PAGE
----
Do you listen to music while writing, or prefer silence? If you do listen to music while writing, what genres do you prefer?

I can’t write if there’s anything going on around me, which includes music. If music is playing, I will listen to the music instead of writing. So no, I need silence.

How important do you feel illustrations are in (a) writing for adults, and (b) writing for children and teens?

In the case of adults I would say they weren’t important but they are a very pleasant bonus and considerably increase reading pleasure. In the case of children – particularly when they’re first learning to read – they can be vital. When reading is a struggle, it’s often the pictures that hold a child’s attention and make them want to keep tackling the words.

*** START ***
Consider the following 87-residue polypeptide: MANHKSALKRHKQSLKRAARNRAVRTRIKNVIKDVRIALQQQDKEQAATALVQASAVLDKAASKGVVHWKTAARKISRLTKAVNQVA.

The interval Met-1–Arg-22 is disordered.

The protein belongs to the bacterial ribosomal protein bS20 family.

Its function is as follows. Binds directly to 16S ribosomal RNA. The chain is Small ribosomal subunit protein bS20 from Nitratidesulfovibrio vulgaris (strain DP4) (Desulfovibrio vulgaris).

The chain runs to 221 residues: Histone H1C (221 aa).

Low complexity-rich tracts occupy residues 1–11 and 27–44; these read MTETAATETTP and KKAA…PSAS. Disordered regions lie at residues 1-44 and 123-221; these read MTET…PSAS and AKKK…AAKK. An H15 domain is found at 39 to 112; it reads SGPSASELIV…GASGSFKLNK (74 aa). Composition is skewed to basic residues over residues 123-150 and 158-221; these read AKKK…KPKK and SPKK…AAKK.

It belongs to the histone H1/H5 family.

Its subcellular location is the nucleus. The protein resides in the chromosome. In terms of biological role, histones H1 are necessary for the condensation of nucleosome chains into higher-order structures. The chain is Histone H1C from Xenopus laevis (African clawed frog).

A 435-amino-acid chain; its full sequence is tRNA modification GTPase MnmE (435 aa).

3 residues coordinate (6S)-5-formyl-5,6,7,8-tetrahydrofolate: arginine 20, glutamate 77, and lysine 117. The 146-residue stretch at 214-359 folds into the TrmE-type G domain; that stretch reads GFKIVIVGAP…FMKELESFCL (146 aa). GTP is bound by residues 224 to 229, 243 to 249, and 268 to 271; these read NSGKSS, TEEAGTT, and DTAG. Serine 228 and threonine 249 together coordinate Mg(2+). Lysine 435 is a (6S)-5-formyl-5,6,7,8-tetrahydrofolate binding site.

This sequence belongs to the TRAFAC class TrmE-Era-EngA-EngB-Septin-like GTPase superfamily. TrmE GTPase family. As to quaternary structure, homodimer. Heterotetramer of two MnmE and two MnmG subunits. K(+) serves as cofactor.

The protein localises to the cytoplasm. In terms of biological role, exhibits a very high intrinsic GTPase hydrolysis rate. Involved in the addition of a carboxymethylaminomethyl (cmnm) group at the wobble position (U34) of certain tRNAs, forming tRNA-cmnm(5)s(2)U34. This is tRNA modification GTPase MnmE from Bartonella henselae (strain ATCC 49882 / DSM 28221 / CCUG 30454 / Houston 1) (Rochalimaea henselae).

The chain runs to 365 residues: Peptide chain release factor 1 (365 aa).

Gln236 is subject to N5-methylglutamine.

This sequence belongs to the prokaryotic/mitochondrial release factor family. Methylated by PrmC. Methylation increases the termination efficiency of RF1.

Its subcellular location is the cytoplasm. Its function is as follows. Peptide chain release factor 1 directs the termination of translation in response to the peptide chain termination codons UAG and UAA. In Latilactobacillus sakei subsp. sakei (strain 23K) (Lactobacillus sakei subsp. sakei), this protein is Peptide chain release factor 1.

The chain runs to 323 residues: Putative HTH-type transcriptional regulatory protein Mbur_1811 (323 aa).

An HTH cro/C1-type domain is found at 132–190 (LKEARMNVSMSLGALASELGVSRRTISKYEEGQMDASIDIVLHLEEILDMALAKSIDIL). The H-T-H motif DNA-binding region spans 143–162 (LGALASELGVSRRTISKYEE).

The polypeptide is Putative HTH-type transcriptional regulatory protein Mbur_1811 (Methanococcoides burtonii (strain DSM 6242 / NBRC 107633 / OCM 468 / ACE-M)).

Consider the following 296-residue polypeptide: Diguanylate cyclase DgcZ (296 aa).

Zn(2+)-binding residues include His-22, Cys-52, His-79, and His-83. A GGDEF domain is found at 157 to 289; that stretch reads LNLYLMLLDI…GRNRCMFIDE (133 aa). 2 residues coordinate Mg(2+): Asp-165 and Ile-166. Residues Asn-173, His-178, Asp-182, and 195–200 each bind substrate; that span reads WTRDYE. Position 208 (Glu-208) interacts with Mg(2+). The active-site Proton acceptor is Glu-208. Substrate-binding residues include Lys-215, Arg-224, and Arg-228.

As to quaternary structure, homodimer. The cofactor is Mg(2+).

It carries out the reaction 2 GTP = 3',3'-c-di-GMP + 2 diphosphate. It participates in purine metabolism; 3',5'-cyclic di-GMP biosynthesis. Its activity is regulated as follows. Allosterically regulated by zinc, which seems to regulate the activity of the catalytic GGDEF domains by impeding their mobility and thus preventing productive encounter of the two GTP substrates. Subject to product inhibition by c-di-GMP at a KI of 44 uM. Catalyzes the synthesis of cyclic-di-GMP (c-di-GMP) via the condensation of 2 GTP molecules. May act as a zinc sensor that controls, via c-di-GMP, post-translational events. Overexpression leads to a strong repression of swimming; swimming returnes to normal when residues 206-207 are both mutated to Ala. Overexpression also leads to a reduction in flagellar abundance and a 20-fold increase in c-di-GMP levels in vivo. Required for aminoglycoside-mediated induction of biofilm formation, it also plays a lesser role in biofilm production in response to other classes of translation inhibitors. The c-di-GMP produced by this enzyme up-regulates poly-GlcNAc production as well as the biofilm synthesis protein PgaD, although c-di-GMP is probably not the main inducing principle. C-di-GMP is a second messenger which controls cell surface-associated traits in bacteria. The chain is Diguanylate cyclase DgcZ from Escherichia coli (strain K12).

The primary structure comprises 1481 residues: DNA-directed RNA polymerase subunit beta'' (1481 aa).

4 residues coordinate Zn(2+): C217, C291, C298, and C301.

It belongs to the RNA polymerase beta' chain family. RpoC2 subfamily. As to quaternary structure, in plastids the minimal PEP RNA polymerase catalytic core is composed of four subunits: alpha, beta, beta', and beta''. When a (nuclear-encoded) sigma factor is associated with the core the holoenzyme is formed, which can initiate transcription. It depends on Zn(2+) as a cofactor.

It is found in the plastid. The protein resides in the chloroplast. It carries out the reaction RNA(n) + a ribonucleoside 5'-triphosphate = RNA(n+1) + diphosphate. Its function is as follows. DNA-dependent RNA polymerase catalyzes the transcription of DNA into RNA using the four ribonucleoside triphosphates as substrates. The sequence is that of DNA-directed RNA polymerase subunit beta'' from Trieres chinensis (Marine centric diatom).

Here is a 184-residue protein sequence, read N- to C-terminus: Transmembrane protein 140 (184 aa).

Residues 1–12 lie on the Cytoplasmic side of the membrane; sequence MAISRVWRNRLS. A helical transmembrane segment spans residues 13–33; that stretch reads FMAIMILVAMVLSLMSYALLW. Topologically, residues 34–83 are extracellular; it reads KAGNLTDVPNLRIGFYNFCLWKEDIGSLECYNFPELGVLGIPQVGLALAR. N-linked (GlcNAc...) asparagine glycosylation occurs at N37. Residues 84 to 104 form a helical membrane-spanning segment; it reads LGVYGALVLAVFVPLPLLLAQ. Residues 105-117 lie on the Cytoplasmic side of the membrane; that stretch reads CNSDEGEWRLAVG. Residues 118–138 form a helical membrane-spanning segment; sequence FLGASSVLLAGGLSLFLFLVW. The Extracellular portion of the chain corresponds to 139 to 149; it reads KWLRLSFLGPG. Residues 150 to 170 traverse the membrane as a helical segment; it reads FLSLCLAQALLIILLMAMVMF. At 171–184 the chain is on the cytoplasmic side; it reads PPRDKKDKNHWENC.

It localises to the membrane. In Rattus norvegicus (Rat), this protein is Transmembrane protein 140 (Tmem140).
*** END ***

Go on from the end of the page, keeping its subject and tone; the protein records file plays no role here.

Do you feel that there’s any sort of future for books (in any format) and for the art of storytelling?

Of course! I think that storytelling is an essential part of what makes us human. It’s how we tell our thoughts and our cultural assumptions to each other, how we teach the next generation and make ourselves content with who we are. Whether there will always be books as we know them, I’m not sure, but there will always be ways of telling stories, and writers will adapt to that.

Do you have any talents other than writing, which you’d like to tell us about?

I play the pennywhistle for a local morris dancing side, and I morris dance myself with two other sides. (‘Side’ is the correct word for a morris dancing team or group.) I play music for Coton Morris Men, and dance with Ely and Littleport Riot and Sutton Masque. That keeps me busy at the weekends, and also three nights a week!